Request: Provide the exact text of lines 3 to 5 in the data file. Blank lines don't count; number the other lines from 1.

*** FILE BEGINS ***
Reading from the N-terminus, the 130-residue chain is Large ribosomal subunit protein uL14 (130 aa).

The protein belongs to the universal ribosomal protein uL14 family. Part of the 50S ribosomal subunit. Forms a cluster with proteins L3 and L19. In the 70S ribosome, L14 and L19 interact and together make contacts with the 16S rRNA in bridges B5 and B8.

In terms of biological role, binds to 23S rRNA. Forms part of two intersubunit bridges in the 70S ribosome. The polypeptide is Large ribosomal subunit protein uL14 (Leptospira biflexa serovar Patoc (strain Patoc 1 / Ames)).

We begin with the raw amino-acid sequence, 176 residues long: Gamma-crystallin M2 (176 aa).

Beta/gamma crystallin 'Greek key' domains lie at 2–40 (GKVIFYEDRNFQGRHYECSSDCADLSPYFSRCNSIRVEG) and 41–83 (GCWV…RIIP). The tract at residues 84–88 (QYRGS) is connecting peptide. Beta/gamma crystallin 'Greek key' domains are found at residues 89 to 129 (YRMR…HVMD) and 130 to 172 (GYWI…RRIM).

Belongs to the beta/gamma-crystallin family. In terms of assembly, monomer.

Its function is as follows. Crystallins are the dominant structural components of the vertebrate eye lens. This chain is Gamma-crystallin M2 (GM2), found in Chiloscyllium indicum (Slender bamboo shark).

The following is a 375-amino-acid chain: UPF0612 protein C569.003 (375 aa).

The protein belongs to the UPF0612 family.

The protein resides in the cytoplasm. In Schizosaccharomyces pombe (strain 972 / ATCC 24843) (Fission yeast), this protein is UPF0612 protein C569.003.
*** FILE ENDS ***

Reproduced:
In terms of biological role, binds to 23S rRNA. Forms part of two intersubunit bridges in the 70S ribosome. The polypeptide is Large ribosomal subunit protein uL14 (Leptospira biflexa serovar Patoc (strain Patoc 1 / Ames)).

We begin with the raw amino-acid sequence, 176 residues long: Gamma-crystallin M2 (176 aa).

Beta/gamma crystallin 'Greek key' domains lie at 2–40 (GKVIFYEDRNFQGRHYECSSDCADLSPYFSRCNSIRVEG) and 41–83 (GCWV…RIIP). The tract at residues 84–88 (QYRGS) is connecting peptide. Beta/gamma crystallin 'Greek key' domains are found at residues 89 to 129 (YRMR…HVMD) and 130 to 172 (GYWI…RRIM).